Jonas Mekas 1922-2019

The Lithuanian-born filmmaker, poet and artist, Jonas Mekas, has died aged 97. During World War II, he was imprisoned for eight months in a German labour camp while trying to flee his home country. In late 1949 he emigrated to the US with his brother, settling in Williamsburg, New York.

Mekas interviewed fellow Brooklynite Arthur Miller in 1954, and in 1958, he began writing a ‘Movie Journal’ column for the Village Voice. He would review The Misfits in 1961, praising Marilyn’s performance highly. He later wrote a rapturous tribute to Marilyn after her death.

In 1964, Mekas launched a campaign against movie censorship. His innovative art films inspired Andy Warhol to make movies. Throughout 2007, Jonas released a film each day on his website. He would continue his ‘online diary’ until his death.

Niagara: A Poisoned Rose

One of Marilyn’s edgier roles – as Rose Loomis in Niagara – will be screened at Film Forum, NYC, on July 22, as part of a Femmes Noir series. Writing for the Village Voice, Stephanie Zacharek takes another look at one of Marilyn’s most unsettling performances.

“This isn’t a Marilyn you want to embrace and protect. As Rose, she’s alert and defiant, a woman who has defined exactly what she wants and has forged a plan to help her get it. This performance, among the star’s finest, gives the lie to the idea that she couldn’t really act. What it suggests, instead, is that Marilyn was a natural: Her desire to be taken seriously as an actor, and her subsequent serious study of the craft, may have made her more self-conscious, constraining her gifts rather than opening a conduit for them. In Niagara, Marilyn’s Rose is self-determined, boldly sexual, almost impossibly cruel. And still, you feel for her: Mincing along in high-heeled sandals and a suit the color of a brazen afternoon sky, on the way to meet her lover — a wily operator who’s as slick as Cotten’s George is rumpled — Rose is everything that good girls have been taught not to be. But there’s also a gorgeous futility radiating from her soul: Sometimes there’s just no cure for the nagging malady of wanting something more.”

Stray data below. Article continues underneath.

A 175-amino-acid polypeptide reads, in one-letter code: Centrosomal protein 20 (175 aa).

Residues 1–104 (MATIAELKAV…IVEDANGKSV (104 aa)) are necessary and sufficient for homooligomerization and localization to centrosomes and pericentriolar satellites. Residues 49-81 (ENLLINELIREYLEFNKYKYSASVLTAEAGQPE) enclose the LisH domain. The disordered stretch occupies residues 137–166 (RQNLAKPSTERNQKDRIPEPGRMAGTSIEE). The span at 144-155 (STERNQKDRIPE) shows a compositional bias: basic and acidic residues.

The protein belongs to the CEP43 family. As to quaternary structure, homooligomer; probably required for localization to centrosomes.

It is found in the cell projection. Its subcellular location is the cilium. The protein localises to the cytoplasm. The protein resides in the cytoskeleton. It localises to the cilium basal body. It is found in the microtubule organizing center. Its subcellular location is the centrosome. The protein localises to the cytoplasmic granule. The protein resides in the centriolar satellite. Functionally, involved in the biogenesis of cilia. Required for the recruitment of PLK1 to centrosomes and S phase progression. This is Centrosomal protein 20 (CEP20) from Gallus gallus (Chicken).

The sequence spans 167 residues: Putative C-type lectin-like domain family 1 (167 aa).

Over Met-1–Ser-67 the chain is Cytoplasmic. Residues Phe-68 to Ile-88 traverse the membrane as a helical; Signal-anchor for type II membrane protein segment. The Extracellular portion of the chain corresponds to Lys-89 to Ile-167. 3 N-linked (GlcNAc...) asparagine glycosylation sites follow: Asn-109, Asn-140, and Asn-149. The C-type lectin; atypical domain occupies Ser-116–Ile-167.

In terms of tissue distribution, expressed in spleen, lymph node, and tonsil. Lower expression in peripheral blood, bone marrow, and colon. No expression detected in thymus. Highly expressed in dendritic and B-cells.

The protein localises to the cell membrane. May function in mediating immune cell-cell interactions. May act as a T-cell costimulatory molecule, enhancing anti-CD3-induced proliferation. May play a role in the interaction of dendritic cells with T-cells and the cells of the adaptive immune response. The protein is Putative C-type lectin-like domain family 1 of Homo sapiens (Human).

Fifty Years Ago…

The Misfits, Marilyn’s last completed movie, was released fifty years ago today. At the time of its release, The Misfits was overshadowed by the death of its star, Clark Gable, and Marilyn’s divorce from Arthur Miller, who had written the part of Roslyn for her. Critical reception was mixed, though The Misfits, an elegaic western, is now considered to be something of a flawed masterpiece. Marilyn herself was deeply disappointed by it, though most agree that ‘Roslyn Tabor’ was one of her finest dramatic performances:

“Marilyn Monroe, the Saint of the Nevada desert. . . She haunts you, you’ll not forget her . . . It is MM that tells the truth in the movie, who accuses, judges, reveals. And it is MM who runs into the middle of the desert and in her helplessness shouts: “You are all dead, you are all dead!”—in the most powerful image of the film—and one doesn’t know if she is saying those words to Gable and [Eli] Wallach or to the whole loveless world. . . There is so much truth in her little details, in her reactions to cruelty, to false manliness, nature, life, death, that she is overpowering, one of the most tragic and contemporary characters of modern cinema.”

Jonas Mekas, ‘The Village Voice’

A tribute to The Misfits, from the Library of America, is posted today at the Reader’s Almanac blog